A note from Jamie: This post was originally published on November 16, 2009, and is one of my personal favorites.
Adoption has become a "buzzword" in some circles now and on occasion, seems almost "trendy." I'm all for more people adopting, without a doubt. At the same time, our family is fully acquainted with the ins and outs of this complex, complicated issue. In the end, for us, it came down to growing our family the way God intended.
I wouldn't change a thing.
It's hard to imagine a time in my life when adoption wasn't part of it. Hard to believe that years went by when I didn't live, breathe, and dream about this issue.
Only five years ago did I hold my first adopted child in my arms.
What beauty and richness, what depth it has ushered into my world.
And what brokenness.
Because adoption is a broken system. It would be so much better if there was no need for it--if all children were born and raised in families where they were loved, nurtured, provided for.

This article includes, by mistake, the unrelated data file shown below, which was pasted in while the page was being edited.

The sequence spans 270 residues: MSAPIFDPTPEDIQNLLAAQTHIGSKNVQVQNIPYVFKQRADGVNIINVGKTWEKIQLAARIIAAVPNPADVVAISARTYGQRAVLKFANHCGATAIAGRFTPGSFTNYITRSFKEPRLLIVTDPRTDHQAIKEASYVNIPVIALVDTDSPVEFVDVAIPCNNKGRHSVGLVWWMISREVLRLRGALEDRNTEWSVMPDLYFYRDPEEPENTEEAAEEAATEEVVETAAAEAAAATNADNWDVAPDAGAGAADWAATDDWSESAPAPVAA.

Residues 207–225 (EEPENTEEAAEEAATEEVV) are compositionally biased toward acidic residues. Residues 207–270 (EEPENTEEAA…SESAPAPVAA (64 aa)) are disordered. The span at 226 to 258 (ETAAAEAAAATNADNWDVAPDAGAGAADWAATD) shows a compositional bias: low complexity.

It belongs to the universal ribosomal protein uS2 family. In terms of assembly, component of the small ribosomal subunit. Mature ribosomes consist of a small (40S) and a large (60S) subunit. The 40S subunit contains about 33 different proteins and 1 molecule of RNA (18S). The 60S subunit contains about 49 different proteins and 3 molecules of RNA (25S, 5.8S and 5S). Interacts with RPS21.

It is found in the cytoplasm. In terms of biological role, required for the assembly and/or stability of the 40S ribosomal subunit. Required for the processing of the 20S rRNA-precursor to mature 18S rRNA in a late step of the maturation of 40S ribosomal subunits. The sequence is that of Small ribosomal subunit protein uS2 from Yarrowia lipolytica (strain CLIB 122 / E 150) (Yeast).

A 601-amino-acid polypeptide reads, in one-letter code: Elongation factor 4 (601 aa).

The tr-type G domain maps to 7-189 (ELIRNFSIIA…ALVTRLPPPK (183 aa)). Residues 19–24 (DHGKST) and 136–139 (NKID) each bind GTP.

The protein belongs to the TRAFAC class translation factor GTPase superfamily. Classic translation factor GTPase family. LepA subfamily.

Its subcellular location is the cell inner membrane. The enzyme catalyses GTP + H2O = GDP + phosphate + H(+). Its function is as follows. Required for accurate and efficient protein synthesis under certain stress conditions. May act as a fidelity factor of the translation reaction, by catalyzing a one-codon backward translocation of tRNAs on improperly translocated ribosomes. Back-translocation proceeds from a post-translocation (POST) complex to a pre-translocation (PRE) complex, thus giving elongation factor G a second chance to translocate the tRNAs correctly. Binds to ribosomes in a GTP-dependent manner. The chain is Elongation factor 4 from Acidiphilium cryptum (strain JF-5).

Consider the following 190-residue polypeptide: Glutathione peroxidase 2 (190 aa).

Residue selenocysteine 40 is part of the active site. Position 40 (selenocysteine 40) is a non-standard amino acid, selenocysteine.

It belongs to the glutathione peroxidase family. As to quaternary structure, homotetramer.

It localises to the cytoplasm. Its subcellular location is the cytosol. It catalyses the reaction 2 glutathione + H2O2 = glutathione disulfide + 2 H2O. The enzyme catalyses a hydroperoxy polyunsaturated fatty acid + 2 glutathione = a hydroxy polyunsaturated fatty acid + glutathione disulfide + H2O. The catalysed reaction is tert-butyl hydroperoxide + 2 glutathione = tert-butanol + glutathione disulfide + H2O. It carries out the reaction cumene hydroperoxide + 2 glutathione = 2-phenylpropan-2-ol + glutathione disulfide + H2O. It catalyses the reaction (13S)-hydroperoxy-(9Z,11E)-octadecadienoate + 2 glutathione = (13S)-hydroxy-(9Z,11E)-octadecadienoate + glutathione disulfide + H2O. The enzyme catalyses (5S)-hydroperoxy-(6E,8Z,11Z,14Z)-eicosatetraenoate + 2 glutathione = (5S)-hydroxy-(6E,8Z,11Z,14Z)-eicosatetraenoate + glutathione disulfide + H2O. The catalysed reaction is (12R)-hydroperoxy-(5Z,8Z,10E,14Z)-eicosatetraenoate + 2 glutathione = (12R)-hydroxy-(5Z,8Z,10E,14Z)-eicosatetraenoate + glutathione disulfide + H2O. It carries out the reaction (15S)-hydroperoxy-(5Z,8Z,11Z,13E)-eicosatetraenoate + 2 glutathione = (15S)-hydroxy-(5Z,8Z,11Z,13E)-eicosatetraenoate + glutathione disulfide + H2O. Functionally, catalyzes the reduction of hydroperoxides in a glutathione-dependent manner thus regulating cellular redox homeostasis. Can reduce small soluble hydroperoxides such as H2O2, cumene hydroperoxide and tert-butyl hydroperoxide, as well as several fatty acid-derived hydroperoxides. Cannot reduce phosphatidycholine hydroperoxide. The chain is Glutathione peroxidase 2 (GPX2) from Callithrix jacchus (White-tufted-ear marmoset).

Where the harshness of neglect, poverty, and abuse never entered in.
I wish that was the case for all children around the world. But we know it isn't.
Adoption is a miracle for the one, but not a solution for the masses.
It's a beautiful, broken, imperfect solution.
Such beauty--such joy they've brought to our home.
And yet my Indian daughter wonders why we didn't come for her sooner.
At night she asks me to pray that God will take away all her anger.
I've had to teach her to say "I love you, Mommy."
What should come naturally to her, doesn't.
My five-year-old son tells me he's sad sometimes. He asks if he can have light skin, like Jonathan.
He wonders why he won't be able to meet his Liberian mother one day.
My children--lovely, beautiful children--with hearts a little bit broken.
A different mother. This beautiful process helped me find myself, helped define my family, changed me.
I'm a broken mother as well--having cried tears of joy, sadness, anger, and pain over this beautiful system with its imperfections.
Yes, I am broken. And it's worth it.
My heart is not my own anymore. It belongs to the children.
All of them.
Those who cry.
Those who hunger.
Those who wish.
Those who dare to hope.
Those who dream of family.
Those who wait.
Could it be that one of them is waiting for you?